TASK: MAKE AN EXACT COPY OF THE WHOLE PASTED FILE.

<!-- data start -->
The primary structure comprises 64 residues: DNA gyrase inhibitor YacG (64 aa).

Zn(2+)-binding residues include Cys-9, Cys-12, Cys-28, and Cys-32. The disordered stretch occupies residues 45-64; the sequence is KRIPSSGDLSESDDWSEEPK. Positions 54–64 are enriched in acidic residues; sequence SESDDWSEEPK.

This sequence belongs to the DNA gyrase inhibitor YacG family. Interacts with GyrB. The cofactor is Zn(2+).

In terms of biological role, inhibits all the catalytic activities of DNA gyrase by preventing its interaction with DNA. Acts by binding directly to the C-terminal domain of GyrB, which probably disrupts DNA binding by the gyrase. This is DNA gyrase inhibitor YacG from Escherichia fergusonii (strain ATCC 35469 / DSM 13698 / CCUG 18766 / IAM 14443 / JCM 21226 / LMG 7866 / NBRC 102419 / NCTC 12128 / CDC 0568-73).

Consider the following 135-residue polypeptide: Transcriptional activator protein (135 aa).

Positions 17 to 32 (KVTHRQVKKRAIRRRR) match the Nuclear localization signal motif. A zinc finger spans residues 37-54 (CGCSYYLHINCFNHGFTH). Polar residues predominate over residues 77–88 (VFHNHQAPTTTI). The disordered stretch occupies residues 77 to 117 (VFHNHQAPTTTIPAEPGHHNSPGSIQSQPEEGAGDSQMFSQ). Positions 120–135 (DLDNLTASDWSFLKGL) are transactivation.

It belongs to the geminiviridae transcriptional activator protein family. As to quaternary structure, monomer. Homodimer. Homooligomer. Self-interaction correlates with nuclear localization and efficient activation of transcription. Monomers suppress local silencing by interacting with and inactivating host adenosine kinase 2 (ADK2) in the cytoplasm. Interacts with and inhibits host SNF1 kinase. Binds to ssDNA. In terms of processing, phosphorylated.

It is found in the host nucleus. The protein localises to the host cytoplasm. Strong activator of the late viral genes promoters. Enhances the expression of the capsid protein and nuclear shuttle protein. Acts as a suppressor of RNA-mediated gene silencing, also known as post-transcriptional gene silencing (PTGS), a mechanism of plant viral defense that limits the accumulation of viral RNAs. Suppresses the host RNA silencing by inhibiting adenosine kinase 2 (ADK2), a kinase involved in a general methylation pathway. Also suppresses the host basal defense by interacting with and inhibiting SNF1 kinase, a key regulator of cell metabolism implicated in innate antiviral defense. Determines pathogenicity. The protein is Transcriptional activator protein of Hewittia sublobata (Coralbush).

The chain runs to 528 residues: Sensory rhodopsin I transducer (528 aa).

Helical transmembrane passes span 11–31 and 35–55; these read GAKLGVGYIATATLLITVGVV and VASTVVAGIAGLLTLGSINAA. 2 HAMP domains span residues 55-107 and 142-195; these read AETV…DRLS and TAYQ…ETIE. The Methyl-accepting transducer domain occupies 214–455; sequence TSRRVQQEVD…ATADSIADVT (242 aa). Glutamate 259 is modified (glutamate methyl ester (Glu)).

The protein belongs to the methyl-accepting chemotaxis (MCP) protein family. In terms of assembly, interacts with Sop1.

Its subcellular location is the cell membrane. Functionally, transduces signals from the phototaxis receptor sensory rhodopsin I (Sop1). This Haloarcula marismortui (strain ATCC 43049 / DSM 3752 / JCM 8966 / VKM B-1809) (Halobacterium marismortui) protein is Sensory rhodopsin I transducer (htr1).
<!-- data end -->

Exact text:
The primary structure comprises 64 residues: DNA gyrase inhibitor YacG (64 aa).

Zn(2+)-binding residues include Cys-9, Cys-12, Cys-28, and Cys-32. The disordered stretch occupies residues 45-64; the sequence is KRIPSSGDLSESDDWSEEPK. Positions 54–64 are enriched in acidic residues; sequence SESDDWSEEPK.

This sequence belongs to the DNA gyrase inhibitor YacG family. Interacts with GyrB. The cofactor is Zn(2+).

In terms of biological role, inhibits all the catalytic activities of DNA gyrase by preventing its interaction with DNA. Acts by binding directly to the C-terminal domain of GyrB, which probably disrupts DNA binding by the gyrase. This is DNA gyrase inhibitor YacG from Escherichia fergusonii (strain ATCC 35469 / DSM 13698 / CCUG 18766 / IAM 14443 / JCM 21226 / LMG 7866 / NBRC 102419 / NCTC 12128 / CDC 0568-73).

Consider the following 135-residue polypeptide: Transcriptional activator protein (135 aa).

Positions 17 to 32 (KVTHRQVKKRAIRRRR) match the Nuclear localization signal motif. A zinc finger spans residues 37-54 (CGCSYYLHINCFNHGFTH). Polar residues predominate over residues 77–88 (VFHNHQAPTTTI). The disordered stretch occupies residues 77 to 117 (VFHNHQAPTTTIPAEPGHHNSPGSIQSQPEEGAGDSQMFSQ). Positions 120–135 (DLDNLTASDWSFLKGL) are transactivation.

It belongs to the geminiviridae transcriptional activator protein family. As to quaternary structure, monomer. Homodimer. Homooligomer. Self-interaction correlates with nuclear localization and efficient activation of transcription. Monomers suppress local silencing by interacting with and inactivating host adenosine kinase 2 (ADK2) in the cytoplasm. Interacts with and inhibits host SNF1 kinase. Binds to ssDNA. In terms of processing, phosphorylated.

It is found in the host nucleus. The protein localises to the host cytoplasm. Strong activator of the late viral genes promoters. Enhances the expression of the capsid protein and nuclear shuttle protein. Acts as a suppressor of RNA-mediated gene silencing, also known as post-transcriptional gene silencing (PTGS), a mechanism of plant viral defense that limits the accumulation of viral RNAs. Suppresses the host RNA silencing by inhibiting adenosine kinase 2 (ADK2), a kinase involved in a general methylation pathway. Also suppresses the host basal defense by interacting with and inhibiting SNF1 kinase, a key regulator of cell metabolism implicated in innate antiviral defense. Determines pathogenicity. The protein is Transcriptional activator protein of Hewittia sublobata (Coralbush).

The chain runs to 528 residues: Sensory rhodopsin I transducer (528 aa).

Helical transmembrane passes span 11–31 and 35–55; these read GAKLGVGYIATATLLITVGVV and VASTVVAGIAGLLTLGSINAA. 2 HAMP domains span residues 55-107 and 142-195; these read AETV…DRLS and TAYQ…ETIE. The Methyl-accepting transducer domain occupies 214–455; sequence TSRRVQQEVD…ATADSIADVT (242 aa). Glutamate 259 is modified (glutamate methyl ester (Glu)).

The protein belongs to the methyl-accepting chemotaxis (MCP) protein family. In terms of assembly, interacts with Sop1.

Its subcellular location is the cell membrane. Functionally, transduces signals from the phototaxis receptor sensory rhodopsin I (Sop1). This Haloarcula marismortui (strain ATCC 43049 / DSM 3752 / JCM 8966 / VKM B-1809) (Halobacterium marismortui) protein is Sensory rhodopsin I transducer (htr1).